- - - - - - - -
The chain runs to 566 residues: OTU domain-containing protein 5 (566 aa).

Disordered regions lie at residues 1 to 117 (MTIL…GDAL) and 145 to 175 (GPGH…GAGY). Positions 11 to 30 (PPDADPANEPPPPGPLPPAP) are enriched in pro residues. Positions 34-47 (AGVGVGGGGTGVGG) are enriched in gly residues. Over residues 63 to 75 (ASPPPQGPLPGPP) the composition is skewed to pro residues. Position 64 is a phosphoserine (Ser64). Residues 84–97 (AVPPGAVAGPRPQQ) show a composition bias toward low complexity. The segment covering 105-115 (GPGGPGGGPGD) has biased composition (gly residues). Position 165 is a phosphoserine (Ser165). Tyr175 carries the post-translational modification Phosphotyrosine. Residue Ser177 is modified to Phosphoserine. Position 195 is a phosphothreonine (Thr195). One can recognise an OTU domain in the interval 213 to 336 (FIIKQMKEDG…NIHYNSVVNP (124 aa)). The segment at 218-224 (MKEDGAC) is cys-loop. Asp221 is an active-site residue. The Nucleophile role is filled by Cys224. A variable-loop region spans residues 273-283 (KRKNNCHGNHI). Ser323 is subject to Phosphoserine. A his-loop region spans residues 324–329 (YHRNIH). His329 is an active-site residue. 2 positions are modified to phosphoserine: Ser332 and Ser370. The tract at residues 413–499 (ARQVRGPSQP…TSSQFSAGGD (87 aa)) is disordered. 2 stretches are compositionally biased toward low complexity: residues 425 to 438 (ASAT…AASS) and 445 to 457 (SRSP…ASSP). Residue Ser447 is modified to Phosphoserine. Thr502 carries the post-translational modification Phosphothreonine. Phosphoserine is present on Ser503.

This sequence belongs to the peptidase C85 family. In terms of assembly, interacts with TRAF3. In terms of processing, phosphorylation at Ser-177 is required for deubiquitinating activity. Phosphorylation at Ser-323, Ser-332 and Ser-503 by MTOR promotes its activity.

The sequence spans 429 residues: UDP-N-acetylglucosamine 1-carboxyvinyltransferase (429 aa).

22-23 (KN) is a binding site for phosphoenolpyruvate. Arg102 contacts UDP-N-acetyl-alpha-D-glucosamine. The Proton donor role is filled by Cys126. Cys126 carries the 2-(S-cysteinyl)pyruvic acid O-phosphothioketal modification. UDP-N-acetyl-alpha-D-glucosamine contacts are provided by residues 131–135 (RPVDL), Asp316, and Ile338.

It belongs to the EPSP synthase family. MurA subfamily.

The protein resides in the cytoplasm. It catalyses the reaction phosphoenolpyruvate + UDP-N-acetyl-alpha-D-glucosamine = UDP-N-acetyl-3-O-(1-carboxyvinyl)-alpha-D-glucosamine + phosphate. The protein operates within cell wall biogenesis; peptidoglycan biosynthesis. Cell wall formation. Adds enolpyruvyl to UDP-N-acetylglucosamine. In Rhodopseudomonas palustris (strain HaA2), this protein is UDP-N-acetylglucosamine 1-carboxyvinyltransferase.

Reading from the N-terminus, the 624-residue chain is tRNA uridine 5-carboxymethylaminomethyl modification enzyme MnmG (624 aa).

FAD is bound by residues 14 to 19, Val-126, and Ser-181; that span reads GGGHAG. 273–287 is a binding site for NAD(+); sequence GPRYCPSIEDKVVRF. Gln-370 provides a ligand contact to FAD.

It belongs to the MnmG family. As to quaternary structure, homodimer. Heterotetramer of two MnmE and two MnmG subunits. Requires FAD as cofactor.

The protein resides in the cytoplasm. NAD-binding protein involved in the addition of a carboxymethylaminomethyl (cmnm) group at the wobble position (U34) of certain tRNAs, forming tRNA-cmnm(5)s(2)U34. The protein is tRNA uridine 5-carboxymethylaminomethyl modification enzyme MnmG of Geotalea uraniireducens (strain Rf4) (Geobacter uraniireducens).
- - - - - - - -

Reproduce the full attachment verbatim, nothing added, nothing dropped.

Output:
The chain runs to 566 residues: OTU domain-containing protein 5 (566 aa).

Disordered regions lie at residues 1 to 117 (MTIL…GDAL) and 145 to 175 (GPGH…GAGY). Positions 11 to 30 (PPDADPANEPPPPGPLPPAP) are enriched in pro residues. Positions 34-47 (AGVGVGGGGTGVGG) are enriched in gly residues. Over residues 63 to 75 (ASPPPQGPLPGPP) the composition is skewed to pro residues. Position 64 is a phosphoserine (Ser64). Residues 84–97 (AVPPGAVAGPRPQQ) show a composition bias toward low complexity. The segment covering 105-115 (GPGGPGGGPGD) has biased composition (gly residues). Position 165 is a phosphoserine (Ser165). Tyr175 carries the post-translational modification Phosphotyrosine. Residue Ser177 is modified to Phosphoserine. Position 195 is a phosphothreonine (Thr195). One can recognise an OTU domain in the interval 213 to 336 (FIIKQMKEDG…NIHYNSVVNP (124 aa)). The segment at 218-224 (MKEDGAC) is cys-loop. Asp221 is an active-site residue. The Nucleophile role is filled by Cys224. A variable-loop region spans residues 273-283 (KRKNNCHGNHI). Ser323 is subject to Phosphoserine. A his-loop region spans residues 324–329 (YHRNIH). His329 is an active-site residue. 2 positions are modified to phosphoserine: Ser332 and Ser370. The tract at residues 413–499 (ARQVRGPSQP…TSSQFSAGGD (87 aa)) is disordered. 2 stretches are compositionally biased toward low complexity: residues 425 to 438 (ASAT…AASS) and 445 to 457 (SRSP…ASSP). Residue Ser447 is modified to Phosphoserine. Thr502 carries the post-translational modification Phosphothreonine. Phosphoserine is present on Ser503.

This sequence belongs to the peptidase C85 family. In terms of assembly, interacts with TRAF3. In terms of processing, phosphorylation at Ser-177 is required for deubiquitinating activity. Phosphorylation at Ser-323, Ser-332 and Ser-503 by MTOR promotes its activity.

The sequence spans 429 residues: UDP-N-acetylglucosamine 1-carboxyvinyltransferase (429 aa).

22-23 (KN) is a binding site for phosphoenolpyruvate. Arg102 contacts UDP-N-acetyl-alpha-D-glucosamine. The Proton donor role is filled by Cys126. Cys126 carries the 2-(S-cysteinyl)pyruvic acid O-phosphothioketal modification. UDP-N-acetyl-alpha-D-glucosamine contacts are provided by residues 131–135 (RPVDL), Asp316, and Ile338.

It belongs to the EPSP synthase family. MurA subfamily.

The protein resides in the cytoplasm. It catalyses the reaction phosphoenolpyruvate + UDP-N-acetyl-alpha-D-glucosamine = UDP-N-acetyl-3-O-(1-carboxyvinyl)-alpha-D-glucosamine + phosphate. The protein operates within cell wall biogenesis; peptidoglycan biosynthesis. Cell wall formation. Adds enolpyruvyl to UDP-N-acetylglucosamine. In Rhodopseudomonas palustris (strain HaA2), this protein is UDP-N-acetylglucosamine 1-carboxyvinyltransferase.

Reading from the N-terminus, the 624-residue chain is tRNA uridine 5-carboxymethylaminomethyl modification enzyme MnmG (624 aa).

FAD is bound by residues 14 to 19, Val-126, and Ser-181; that span reads GGGHAG. 273–287 is a binding site for NAD(+); sequence GPRYCPSIEDKVVRF. Gln-370 provides a ligand contact to FAD.

It belongs to the MnmG family. As to quaternary structure, homodimer. Heterotetramer of two MnmE and two MnmG subunits. Requires FAD as cofactor.

The protein resides in the cytoplasm. NAD-binding protein involved in the addition of a carboxymethylaminomethyl (cmnm) group at the wobble position (U34) of certain tRNAs, forming tRNA-cmnm(5)s(2)U34. The protein is tRNA uridine 5-carboxymethylaminomethyl modification enzyme MnmG of Geotalea uraniireducens (strain Rf4) (Geobacter uraniireducens).